‘I Love Lucy’: Desi Arnaz Once Revealed if the Show Was ‘Painful’ to Watch After His Divorce With Lucille Ball

by Josh Lanier

Desi Arnaz told a journalist in 1980 that he still watched some of the old I Love Lucy episodes. Despite the acrimonious divorce and bitter feuds in public, Arnaz said he looks back on the episodes with happy memories, despite the behind-the-scenes drama.

The couple married in 1940 and divorced 20 years later. During their time together, they produced one of the greatest sitcoms of TV history in I Love Lucy. They also built a TV empire with Desilu productions. And Arnaz told Entertainment Tonight that he was happy with what they’d accomplished.

He said he and Lucy are still “good friends” and talk a few times every other week. They both remarried shortly after their divorce. He married Edith Mack Hirsch. Lucille Ball married comedian, Gary Morton.

“We had 20 wonderful years together and we’re still close,” he said of his relationship with Ball in 1980. “… We’ve got some wonderful kids. Now, we’ve got a grandson — he already looks like Rocky Graziano, this character. So we’re very close and we’re very good friends. I still love her very much.”

Their children — Lucie Arnaz and Desi Arnaz Jr. — have said their parents were better friends than romantic partners. Desi Arnaz had a long history of philandering and alcoholism that soured the marriage early on. Even as Lucy turned a blind eye toward it.

When Arnaz died in 1986, Lucille Ball was one of the 100 guests in attendance.

Arnaz Talks What They Couldn’t Do on ‘I Love Lucy’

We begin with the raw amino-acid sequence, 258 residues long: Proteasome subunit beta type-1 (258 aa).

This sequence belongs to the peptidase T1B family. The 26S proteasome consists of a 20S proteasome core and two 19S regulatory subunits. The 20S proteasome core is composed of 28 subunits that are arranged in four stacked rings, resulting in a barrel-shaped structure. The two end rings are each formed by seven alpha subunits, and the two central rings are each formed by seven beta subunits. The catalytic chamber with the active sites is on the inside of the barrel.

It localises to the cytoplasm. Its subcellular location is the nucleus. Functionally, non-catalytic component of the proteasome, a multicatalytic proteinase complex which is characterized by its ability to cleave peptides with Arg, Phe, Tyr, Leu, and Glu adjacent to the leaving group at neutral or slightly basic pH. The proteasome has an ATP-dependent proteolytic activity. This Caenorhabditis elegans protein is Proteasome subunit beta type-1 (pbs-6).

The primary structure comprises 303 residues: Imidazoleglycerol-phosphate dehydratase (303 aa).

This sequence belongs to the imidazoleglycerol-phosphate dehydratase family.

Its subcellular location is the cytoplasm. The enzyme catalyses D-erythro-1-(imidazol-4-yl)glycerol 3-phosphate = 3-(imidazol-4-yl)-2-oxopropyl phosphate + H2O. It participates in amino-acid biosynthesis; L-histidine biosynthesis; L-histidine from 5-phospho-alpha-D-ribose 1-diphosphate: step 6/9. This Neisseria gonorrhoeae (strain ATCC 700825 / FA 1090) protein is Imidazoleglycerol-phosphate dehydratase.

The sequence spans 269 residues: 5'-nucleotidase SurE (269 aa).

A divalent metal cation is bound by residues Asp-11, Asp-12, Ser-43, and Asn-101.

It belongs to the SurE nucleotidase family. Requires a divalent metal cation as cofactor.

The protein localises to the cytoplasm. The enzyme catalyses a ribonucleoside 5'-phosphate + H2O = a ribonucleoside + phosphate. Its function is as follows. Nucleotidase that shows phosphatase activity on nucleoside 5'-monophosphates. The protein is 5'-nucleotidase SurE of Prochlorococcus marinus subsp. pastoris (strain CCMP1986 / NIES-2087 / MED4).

Desi Arnaz and Lucille Ball had a life outside of the show. And it would occasionally bleed over into their hit show I Love Lucy. Usually, it could be handled off-screen, like their constant fighting, but when Lucy got pregnant with Desi Arnaz Jr., it constituted a major problem. Mostly because CBS wouldn’t allow them to even say the word pregnant, much less show a pregnant woman on TV.

This was the era in which couples slept in separate beds.

Dezi Arnaz told David Letterman in 1983 some of the ways the network considered getting around the “issue.”

“Could you believe they said ‘well, can you hide her, you know, baby (bump) behind high chairs or sitting down at a table?’” he recalled executives asking. “I said not Lucy. When she gets pregnant, brother, there’s no question about it. She waddles around like a big elephant. There’s nowhere no way to hide her for six months.”

So, CBS had no choice. I Love Lucy was the most popular show on television, and executives weren’t going to put it on ice while Lucy gestated. So, they allowed her to be pregnant in the show as well, which turned out to be a watershed moment for television. Most fans and critics consider the five-episode arc some of the best episodes in the show’s history.